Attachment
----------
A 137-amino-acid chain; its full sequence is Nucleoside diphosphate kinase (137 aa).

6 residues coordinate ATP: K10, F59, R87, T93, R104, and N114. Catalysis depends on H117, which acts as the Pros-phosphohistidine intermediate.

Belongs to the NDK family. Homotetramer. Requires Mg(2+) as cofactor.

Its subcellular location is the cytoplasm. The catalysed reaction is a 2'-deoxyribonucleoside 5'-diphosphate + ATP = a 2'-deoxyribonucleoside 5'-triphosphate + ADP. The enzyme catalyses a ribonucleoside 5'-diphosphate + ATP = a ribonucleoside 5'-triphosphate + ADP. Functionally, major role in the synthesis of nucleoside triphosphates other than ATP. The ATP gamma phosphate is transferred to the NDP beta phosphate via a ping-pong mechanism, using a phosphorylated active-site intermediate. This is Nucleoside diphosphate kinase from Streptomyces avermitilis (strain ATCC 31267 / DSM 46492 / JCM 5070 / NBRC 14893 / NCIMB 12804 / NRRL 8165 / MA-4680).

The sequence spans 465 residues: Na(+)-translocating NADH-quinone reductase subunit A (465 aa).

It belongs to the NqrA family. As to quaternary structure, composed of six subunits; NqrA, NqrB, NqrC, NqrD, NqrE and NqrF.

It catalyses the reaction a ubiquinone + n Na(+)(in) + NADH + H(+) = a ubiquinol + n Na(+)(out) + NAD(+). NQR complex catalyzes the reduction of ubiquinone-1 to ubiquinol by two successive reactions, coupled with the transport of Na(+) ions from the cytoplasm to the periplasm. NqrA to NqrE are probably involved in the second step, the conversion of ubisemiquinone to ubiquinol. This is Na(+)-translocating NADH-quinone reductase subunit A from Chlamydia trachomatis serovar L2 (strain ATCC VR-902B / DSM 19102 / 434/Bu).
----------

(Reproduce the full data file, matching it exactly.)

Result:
A 137-amino-acid chain; its full sequence is Nucleoside diphosphate kinase (137 aa).

6 residues coordinate ATP: K10, F59, R87, T93, R104, and N114. Catalysis depends on H117, which acts as the Pros-phosphohistidine intermediate.

Belongs to the NDK family. Homotetramer. Requires Mg(2+) as cofactor.

Its subcellular location is the cytoplasm. The catalysed reaction is a 2'-deoxyribonucleoside 5'-diphosphate + ATP = a 2'-deoxyribonucleoside 5'-triphosphate + ADP. The enzyme catalyses a ribonucleoside 5'-diphosphate + ATP = a ribonucleoside 5'-triphosphate + ADP. Functionally, major role in the synthesis of nucleoside triphosphates other than ATP. The ATP gamma phosphate is transferred to the NDP beta phosphate via a ping-pong mechanism, using a phosphorylated active-site intermediate. This is Nucleoside diphosphate kinase from Streptomyces avermitilis (strain ATCC 31267 / DSM 46492 / JCM 5070 / NBRC 14893 / NCIMB 12804 / NRRL 8165 / MA-4680).

The sequence spans 465 residues: Na(+)-translocating NADH-quinone reductase subunit A (465 aa).

It belongs to the NqrA family. As to quaternary structure, composed of six subunits; NqrA, NqrB, NqrC, NqrD, NqrE and NqrF.

It catalyses the reaction a ubiquinone + n Na(+)(in) + NADH + H(+) = a ubiquinol + n Na(+)(out) + NAD(+). NQR complex catalyzes the reduction of ubiquinone-1 to ubiquinol by two successive reactions, coupled with the transport of Na(+) ions from the cytoplasm to the periplasm. NqrA to NqrE are probably involved in the second step, the conversion of ubisemiquinone to ubiquinol. This is Na(+)-translocating NADH-quinone reductase subunit A from Chlamydia trachomatis serovar L2 (strain ATCC VR-902B / DSM 19102 / 434/Bu).